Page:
US and Oklahoma COVID Impacts on Food Shopper Buying Patterns
Food shopping patterns have been changing in recent years – even before the COVID-19 pandemic. The rise in online grocery shopping, which sped up with Walmart’s® purchase of Jet.com in 2016 and Amazon’s® purchase of Whole Foods® in 2017, established the foundation for the drastic increase in online grocery shopping experienced during the pandemic. Conversely, the increased emphasis on food-away-from-home (FAFH) purchases (i.e. restaurants, food service) experienced a massive setback due to the closures of restaurants for public safety reasons in 2020. While both trends and COVID impacts were noteworthy, it may be beneficial to view forecasts for food-at-home (FAH) shopping with consideration of a return to more FAFH-purchasing behaviors as the U.S. comes out of the pandemic lockdown.
The following examination of historic data and current survey results of food shoppers is intended to provide a basis for comparing U.S. and Oklahoma consumer trends before, during and after the lockdown.
Retail Grocery Shopping Patterns: In-store and Online
U.S. retail sales of FAH had been rising in recent years at a rate roughly equivalent to population growth, but concerns of food availability during the pandemic and the resulting grocery stockpiling by consumers caused a significant spike in FAH sales (Figure 1). Because early stockpiling results in a subsequent purchasing lag, Mintel (2021b) predicts the record sales seen in 2020 will not be matched until 2025. This is partly due to expected increases in FAFH expenditures as more consumers resume eating-out trends of the pre-pandemic economy.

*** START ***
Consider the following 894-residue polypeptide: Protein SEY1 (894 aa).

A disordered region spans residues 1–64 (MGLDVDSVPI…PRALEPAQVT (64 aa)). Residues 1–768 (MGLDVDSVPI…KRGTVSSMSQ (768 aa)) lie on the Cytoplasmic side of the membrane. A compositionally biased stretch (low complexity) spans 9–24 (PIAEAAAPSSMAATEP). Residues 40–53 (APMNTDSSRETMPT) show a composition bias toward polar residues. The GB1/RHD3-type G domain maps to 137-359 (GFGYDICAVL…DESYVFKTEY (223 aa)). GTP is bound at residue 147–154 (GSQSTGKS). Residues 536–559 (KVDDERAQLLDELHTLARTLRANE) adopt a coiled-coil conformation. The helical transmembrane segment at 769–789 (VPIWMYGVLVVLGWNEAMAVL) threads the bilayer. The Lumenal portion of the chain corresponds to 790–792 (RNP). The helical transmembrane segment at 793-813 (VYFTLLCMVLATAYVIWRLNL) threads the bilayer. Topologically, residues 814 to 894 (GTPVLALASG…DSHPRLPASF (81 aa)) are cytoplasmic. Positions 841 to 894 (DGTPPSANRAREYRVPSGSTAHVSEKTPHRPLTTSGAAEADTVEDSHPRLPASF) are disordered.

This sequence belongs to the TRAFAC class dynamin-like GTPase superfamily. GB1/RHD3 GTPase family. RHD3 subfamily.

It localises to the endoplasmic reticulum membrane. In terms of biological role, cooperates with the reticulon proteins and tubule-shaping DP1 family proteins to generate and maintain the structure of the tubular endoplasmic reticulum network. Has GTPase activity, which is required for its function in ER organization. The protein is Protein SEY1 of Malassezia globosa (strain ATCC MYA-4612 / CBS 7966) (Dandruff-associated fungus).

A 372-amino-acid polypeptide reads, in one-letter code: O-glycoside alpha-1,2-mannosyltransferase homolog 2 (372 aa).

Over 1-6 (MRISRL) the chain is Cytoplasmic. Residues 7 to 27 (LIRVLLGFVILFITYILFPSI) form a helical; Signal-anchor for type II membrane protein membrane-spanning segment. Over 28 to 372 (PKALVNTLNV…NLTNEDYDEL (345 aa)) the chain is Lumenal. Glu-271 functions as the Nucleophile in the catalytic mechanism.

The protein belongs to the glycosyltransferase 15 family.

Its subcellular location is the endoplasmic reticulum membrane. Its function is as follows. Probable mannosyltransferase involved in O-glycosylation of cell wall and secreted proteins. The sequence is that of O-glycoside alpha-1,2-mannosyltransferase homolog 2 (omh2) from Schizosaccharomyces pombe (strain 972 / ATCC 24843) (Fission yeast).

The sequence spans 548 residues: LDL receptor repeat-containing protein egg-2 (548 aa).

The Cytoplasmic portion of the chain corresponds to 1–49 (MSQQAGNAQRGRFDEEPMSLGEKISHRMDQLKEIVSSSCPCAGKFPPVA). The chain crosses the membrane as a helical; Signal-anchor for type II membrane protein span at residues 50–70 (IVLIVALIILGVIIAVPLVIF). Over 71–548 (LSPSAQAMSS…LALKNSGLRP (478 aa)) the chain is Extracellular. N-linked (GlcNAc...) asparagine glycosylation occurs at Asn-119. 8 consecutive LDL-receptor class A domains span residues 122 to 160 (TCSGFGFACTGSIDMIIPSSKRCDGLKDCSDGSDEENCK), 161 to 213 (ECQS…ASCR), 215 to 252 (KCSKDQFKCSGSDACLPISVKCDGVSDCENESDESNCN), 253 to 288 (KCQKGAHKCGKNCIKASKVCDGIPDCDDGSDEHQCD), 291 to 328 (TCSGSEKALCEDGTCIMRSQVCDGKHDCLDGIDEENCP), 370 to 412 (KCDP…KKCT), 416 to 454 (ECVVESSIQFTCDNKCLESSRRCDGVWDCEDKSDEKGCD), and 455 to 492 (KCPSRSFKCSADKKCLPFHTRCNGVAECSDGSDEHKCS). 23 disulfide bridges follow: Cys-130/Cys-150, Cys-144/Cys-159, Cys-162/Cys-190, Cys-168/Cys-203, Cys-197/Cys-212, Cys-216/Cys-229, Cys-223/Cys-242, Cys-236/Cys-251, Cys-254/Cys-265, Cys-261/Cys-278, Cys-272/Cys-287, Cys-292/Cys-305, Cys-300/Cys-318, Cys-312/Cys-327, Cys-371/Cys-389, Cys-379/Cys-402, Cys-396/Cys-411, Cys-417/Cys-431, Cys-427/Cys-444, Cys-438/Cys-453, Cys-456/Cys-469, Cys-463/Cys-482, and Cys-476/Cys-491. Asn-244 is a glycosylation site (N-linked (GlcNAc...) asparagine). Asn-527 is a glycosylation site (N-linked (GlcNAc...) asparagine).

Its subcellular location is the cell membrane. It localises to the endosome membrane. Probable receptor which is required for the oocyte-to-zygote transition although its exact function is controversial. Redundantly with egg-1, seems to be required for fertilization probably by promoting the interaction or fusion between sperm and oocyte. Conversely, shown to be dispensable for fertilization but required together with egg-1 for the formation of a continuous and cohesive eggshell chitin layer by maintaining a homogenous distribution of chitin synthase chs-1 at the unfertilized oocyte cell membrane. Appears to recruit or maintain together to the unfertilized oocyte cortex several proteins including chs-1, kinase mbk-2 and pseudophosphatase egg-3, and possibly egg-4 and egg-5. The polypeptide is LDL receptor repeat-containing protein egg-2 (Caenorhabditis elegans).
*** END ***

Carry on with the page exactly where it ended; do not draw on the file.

Figure 1. Total US Retail Sales and Forecast of Food-At-Home (FAH) Expenditures, 2015-25 (current prices). (Sources: IRI, US Census Bureau, Mintel)
Online grocery shopping saw growth during the pandemic lockdown, as consumers tried various methods of limiting in-store time to meet their at-home food needs (Figure 2). However, while March 2020 and early April 2020 saw the largest increases in online grocery shopping – mostly by first-time online shoppers – as the months, passed consumer use of online shopping saw some declines. Reasons for the declines varied, but the primary factors were limited capacities by stores to handle the volume of online shopping requests and food shortages (e.g. temporary shortages of meat products in the meat counter, especially beef) that led consumers to forego online shopping and visit multiple outlets to meet their food needs.
Figure 2. COVID Liefestyle Change - Online Shopping, April-October 2020. (Source: Lightspeed/Mintel)
An October survey of more than 1,800 U.S. consumers shows the variation in grocery shopping venues by consumers (Mintel 2020b). Figure 3 depicts the breakdown of shopping venue preferences by age group, realizing that shoppers used multiple venues to meet their food needs during the survey period. Supermarkets and mass merchandisers were the most common retail outlets for all shoppers, regardless of age, but younger shoppers tended to attribute higher percentages of their food purchases to outlets such as online providers, natural/specialty stores and even convenience stores.
Figure 3. Food and Drink Purchase Locations, by Age Group, Ages 18+ Internet Users, October 2020. (Source: Lightspeed/Mintel)